Outcome effectiveness of the severe sepsis resuscitation bundle with addition of lactate clearance as a bundle item: a multi-national evaluation
1 Department of Emergency Medicine, Loma Linda University, 11234 Anderson Street, Loma Linda, CA 92354, USA
2 Department of Medicine, Division of Pulmonary and Critical Care, Loma Linda University, 11234 Anderson Street, Loma Linda, CA 92354, USA
3 Department of Emergency Medicine, National University Health System, Street 5 Lower Kent Ridge Road, Singapore 119074, Singapore
4 Department of Epidemiology and Biostatistics, Loma Linda University, 24951 North Circle Drive, Nichol Hall 1708, Loma Linda, CA 92350, USA
5 Department of Critical Care Medicine, Fortis Flt. Lt. Rajan Dhall Hospital, Sector B, Pocket-1, Vasant Kunj, New Delhi 110070, India
6 Department of Emergency Medicine, Chang-Gung Memorial Hospital, Linkou Medical Center, No. 5, Fu-Shing Street, Taoyuan 333, Taiwan, ROC
7 Graduate Institute of Clinical Medical Sciences, College of Medicine, Chang-Gung University, 259 Wen-Hwa 1st Road, Kwei-Shan, Taoyuan 333, Taiwan, ROC
8 Department of Critical Care & Emergency Medicine, Sir Gangaram Hospital, Rajinder Nagar, New Delhi 110060, India
9 Department of Medicine, Loma Linda University, 11234 Anderson Street, Loma Linda, CA 92354, USA
Critical Care 2011, 15:R229 doi:10.1186/cc10469Published: 27 September 2011
Implementation of the Surviving Sepsis Campaign (SSC) guidelines has been associated with improved outcome in patients with severe sepsis. Resolution of lactate elevations or lactate clearance has also been shown to be associated with outcome. The purpose of the present study was to examine the compliance and effectiveness of the SSC resuscitation bundle with the addition of lactate clearance.
This was a prospective cohort study over 18 months in eight tertiary-care medical centers in Asia, enrolling adult patients meeting criteria for the SSC resuscitation bundle in the emergency department. Compliance and outcome results of a multi-disciplinary program to implement the Primary SSC Bundle with the addition of lactate clearance (Modified SSC Bundle) were examined. The implementation period was divided into quartiles, including baseline, education and four quality improvement phases.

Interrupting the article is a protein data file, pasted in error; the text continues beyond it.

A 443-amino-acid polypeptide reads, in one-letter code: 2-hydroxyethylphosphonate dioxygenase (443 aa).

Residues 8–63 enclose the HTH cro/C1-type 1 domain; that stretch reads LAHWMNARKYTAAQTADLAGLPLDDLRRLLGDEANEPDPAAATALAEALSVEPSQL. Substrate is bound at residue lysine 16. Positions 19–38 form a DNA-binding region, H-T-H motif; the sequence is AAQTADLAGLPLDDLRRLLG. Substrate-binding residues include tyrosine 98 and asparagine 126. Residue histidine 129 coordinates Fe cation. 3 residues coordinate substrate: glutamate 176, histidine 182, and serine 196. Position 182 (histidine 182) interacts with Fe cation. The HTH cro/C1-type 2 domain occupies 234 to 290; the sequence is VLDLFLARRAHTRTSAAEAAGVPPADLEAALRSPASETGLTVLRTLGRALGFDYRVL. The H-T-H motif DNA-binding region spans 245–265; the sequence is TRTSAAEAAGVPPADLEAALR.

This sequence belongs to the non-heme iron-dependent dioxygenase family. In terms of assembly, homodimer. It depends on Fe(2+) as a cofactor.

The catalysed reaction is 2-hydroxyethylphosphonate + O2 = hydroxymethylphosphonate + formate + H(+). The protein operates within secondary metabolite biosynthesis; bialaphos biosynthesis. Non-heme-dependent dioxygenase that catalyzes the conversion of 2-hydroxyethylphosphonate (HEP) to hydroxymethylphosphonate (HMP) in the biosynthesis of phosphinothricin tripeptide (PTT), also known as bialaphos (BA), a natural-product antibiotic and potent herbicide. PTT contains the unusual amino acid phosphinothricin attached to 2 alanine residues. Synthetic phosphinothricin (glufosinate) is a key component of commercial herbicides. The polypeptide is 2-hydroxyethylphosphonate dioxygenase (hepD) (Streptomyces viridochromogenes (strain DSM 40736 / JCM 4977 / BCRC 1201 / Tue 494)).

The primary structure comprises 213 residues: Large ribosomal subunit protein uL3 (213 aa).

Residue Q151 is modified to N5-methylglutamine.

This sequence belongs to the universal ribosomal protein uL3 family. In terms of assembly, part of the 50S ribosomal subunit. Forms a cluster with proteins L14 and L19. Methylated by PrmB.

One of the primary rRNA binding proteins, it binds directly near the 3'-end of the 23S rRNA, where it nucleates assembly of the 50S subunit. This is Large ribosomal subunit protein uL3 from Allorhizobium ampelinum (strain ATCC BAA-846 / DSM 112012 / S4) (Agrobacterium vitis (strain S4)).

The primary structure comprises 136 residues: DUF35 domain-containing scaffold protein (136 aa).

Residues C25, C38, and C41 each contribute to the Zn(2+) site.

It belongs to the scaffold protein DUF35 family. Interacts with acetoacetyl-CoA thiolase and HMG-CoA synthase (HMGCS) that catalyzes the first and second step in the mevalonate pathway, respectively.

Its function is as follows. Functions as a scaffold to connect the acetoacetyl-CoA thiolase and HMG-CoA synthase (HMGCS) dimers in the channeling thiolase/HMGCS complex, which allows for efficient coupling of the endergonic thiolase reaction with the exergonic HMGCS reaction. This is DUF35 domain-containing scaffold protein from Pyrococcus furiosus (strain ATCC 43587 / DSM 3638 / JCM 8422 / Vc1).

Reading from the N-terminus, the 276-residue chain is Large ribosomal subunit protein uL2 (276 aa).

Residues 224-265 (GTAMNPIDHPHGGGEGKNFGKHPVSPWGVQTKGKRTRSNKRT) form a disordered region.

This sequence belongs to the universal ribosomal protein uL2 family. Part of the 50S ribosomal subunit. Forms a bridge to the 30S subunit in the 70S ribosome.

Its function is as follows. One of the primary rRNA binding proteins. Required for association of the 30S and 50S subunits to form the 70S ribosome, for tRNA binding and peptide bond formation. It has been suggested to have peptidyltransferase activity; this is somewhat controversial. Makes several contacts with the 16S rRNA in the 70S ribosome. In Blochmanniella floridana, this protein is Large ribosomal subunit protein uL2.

A total of 556 patients were enrolled, with median (25th to 75th percentile) age 63 (50 to 74) years, lactate 4.1 (2.2 to 6.3) mmol/l, central venous pressure 10 (7 to 13) mmHg, mean arterial pressure (MAP) 70 (56 to 86) mmHg, and central venous oxygen saturation 77 (69 to 82)%. Completion of the Primary SSC Bundle over the six quartiles was 13.3, 26.9, 37.5, 45.9, 48.8, and 54.5%, respectively (P <0.01). The Modified SSC Bundle was completed in 10.2, 23.1, 31.7, 40.0, 42.5, and 43.6% patients, respectively (P <0.01). The ratio of the relative risk of death reduction for the Modified SSC Bundle compared with the Primary SSC Bundle was 1.94 (95% confidence interval = 1.45 to 39.1). Logistic regression modeling showed that the bundle items of fluid bolus given, achieve MAP >65 mmHg by 6 hours, and lactate clearance were independently associated with decreased mortality - having odds ratios (95% confidence intervals) 0.47 (0.23 to 0.96), 0.20 (0.07 to 0.55), and 0.32 (0.19 to 0.55), respectively.
The addition of lactate clearance to the SSC resuscitation bundle is associated with improved mortality. In our study patient population with optimized baseline central venous pressure and central venous oxygen saturation, the bundle items of fluid bolus administration, achieving MAP >65 mmHg, and lactate clearance were independent predictors of outcome.